There are a lot of words pinging around in that space inside my head -- sometimes they come together and make some kind of sense. When they do, I put them here, to make room for more.

Friday, July 2, 2010

The cost of a good deed

I recently did something I thought was a good deed: I registered my bone marrow. I had been meaning to do it for awhile, and was walking through the mall when I saw a table, with nice people collecting cheek samples. So convenient, and so simple, really. Especially since they can now do it with saliva, instead of the far less enticing blood sample.

Did you know only 30% of people needing bone marrow can find a match from among their relatives? That leaves a whopping 70% to look to the rest of us for their chance at life. So it really did seem like something I ought to do.

The nice-looking young woman behind the counter had me fill out some forms, then instructed me on the correct way to swab the cells from inside my cheek, and in a matter of minutes I was done. And for my trouble they gave me a lovely synthetic tote bag with the obligatory t-shirt inside. I left feeling I had done a good thing.

But a few weeks later I received an email from this particular bone marrow registry, informing me that "if a testing laboratory has billed your insurance company for the testing of your sample you may receive an Explanation of Benefits advising you of these charges." And the following day, I did indeed receive an EOB, and found to my surprise that the amount they charged for tissue-typing my cheek swab was a whopping $4000.

Shocking, especially when you consider that the average cost for this type of test is $52. I wonder what the other $3948 went to?

When I called the bone marrow registry to express my astonishment, they rushed to assure me that this wouldn't actually cost ME anything, and if it did, they would cover those costs for me. They apparently have donations for that. And they claimed they had told me they would be charging my insurance company, and it turned out they were accurate here: they had placed a postcard in the bottom of that "gift" bag. However, nowhere on that card does it say $4000, or, in fact, ANY amount they might be charging. And as I informed them, I don't generally spend $4000 without knowing about it, and without at least enjoying the experience.

What the postcard did tell me was that "legislators in several states...have passed laws that make it mandatory for most insurance cover HLA testing costs for its members who volunteer to join a national donor panel...The insurance company will reimburse the laboratory at a contracted rate." A contracted rate. I find it hard to believe that my insurance company, so quick to discount any other medical service I receive by half or more, would pay almost 90 times the cost of simple tissue typing. It just doesn't add up.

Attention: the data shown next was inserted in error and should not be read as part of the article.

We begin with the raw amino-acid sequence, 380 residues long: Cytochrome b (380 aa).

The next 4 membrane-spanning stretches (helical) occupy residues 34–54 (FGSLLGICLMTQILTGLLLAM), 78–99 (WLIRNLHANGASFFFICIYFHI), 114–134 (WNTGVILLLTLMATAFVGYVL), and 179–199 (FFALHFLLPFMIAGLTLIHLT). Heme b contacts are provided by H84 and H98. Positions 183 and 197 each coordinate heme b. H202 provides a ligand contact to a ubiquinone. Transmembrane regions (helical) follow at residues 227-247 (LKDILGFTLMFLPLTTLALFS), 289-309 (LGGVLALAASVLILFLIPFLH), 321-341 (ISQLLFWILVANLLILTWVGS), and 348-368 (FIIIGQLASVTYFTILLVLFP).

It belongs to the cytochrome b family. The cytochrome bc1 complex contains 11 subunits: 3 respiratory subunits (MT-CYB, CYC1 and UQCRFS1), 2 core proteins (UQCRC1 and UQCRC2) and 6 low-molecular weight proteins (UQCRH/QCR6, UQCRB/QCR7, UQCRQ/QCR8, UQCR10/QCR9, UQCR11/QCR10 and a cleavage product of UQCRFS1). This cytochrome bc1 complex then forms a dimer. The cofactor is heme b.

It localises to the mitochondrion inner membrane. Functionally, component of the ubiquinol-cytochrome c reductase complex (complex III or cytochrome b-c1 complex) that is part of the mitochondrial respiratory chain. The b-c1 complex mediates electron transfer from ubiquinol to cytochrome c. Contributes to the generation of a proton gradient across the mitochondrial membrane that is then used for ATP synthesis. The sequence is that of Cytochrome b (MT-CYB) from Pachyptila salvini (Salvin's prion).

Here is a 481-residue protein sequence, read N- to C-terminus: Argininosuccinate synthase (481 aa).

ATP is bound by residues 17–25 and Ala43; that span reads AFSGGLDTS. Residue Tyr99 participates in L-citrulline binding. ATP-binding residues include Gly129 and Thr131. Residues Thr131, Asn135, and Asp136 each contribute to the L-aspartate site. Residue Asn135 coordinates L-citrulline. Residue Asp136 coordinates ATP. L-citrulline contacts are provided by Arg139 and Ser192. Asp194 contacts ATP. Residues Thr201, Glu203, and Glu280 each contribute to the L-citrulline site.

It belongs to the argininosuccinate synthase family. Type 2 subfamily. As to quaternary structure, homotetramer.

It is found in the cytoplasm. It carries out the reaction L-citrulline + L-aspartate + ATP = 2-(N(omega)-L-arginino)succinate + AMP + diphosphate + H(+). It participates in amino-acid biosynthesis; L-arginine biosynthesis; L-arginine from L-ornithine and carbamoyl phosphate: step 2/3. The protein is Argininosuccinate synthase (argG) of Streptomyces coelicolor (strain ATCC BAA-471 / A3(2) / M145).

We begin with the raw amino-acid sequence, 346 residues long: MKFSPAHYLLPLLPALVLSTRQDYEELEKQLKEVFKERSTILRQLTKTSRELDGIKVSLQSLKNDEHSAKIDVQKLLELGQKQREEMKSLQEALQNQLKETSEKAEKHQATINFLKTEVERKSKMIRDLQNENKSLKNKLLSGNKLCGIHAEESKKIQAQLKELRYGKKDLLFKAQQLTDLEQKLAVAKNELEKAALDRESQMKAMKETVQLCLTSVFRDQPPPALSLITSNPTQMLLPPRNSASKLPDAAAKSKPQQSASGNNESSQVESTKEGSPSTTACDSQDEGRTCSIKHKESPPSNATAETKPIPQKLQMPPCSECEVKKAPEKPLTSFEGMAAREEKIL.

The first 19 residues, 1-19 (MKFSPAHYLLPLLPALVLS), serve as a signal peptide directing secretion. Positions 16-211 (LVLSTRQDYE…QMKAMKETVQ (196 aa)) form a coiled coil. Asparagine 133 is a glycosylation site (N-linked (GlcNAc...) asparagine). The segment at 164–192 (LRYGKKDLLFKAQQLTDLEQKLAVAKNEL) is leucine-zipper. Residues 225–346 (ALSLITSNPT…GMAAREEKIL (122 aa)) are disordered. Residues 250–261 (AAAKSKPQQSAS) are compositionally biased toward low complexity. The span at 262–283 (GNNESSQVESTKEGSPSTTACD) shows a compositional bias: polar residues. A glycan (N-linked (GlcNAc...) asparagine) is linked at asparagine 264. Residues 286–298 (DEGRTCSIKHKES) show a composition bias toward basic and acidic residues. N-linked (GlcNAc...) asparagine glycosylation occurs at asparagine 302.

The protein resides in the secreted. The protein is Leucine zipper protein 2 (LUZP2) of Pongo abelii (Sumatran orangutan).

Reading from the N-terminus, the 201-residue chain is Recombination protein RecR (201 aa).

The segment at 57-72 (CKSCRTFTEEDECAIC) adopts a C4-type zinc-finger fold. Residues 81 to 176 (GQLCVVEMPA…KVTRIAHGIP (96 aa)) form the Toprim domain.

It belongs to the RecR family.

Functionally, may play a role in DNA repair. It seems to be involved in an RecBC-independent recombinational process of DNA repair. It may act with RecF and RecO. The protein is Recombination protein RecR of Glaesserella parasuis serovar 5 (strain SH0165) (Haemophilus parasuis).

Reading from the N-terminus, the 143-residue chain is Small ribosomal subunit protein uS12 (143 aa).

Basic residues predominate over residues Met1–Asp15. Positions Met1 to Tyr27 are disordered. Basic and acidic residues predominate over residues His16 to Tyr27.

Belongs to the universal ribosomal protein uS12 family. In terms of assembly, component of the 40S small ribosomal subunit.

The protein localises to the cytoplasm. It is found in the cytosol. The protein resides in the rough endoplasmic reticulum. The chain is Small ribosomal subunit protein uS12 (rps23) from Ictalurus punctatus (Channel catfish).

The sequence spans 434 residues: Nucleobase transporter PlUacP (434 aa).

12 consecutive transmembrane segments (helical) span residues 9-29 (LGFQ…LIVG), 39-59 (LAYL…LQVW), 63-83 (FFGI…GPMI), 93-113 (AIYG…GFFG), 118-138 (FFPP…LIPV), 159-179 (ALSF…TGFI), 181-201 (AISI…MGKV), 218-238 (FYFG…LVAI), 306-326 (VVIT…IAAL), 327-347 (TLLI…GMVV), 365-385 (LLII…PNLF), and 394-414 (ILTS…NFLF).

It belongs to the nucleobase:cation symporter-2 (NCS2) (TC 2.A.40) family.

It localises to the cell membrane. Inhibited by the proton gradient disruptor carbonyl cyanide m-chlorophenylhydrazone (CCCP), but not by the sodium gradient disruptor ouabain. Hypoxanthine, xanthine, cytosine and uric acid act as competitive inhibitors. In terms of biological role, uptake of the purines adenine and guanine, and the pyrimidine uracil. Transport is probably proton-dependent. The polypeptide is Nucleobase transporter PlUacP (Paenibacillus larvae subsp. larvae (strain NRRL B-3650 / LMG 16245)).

And while I know that, right now, I didn't have to take a dollar out of my own wallet to pay for this, it's exactly this kind of inflated pricing that makes all of our insurance rates go up. And that's what really gets me. They like to say "this won't cost you a thing", as if there's a mountain somewhere with a big pile of money in it, and they're just making sure they get their piece of it. But that big pile of money comes, of course, from you and me, and when someone else takes more than their share, that is less for the rest of us, and we all have to pay more to replace it.

This bone marrow donor registry raped my insurance company, and me, and has now left me with a really bad taste in my mouth. And sadly, I will now think twice before doing another good deed.


AmyCS said...

Hi Stefanie,

This is a shocking story. $4 K is an unbelievable amount.

I agree that the testing agency should have informed you because, as you say, insurance companies eventually pass the costs on to us.

I like the mysterious mountain of money image. It's hard for people to make smart decisions about health care when it's all "paid for" by the insurance company. But as you point out, we all get burned.

jeff03064 said...

We just went through this with our insurance company. (Blue Cross/BS) Same thing. Wife got a cheek swab at a fair to be a marrow donor. They said insurance would cover it but if they didn't don't worry, they would pay for it. They never mentioned the cost. Insurance DID cover it thankfully. Same price... just under $4000. We didn't pay for it directly... but we all pay for it in the end. Infuriating!!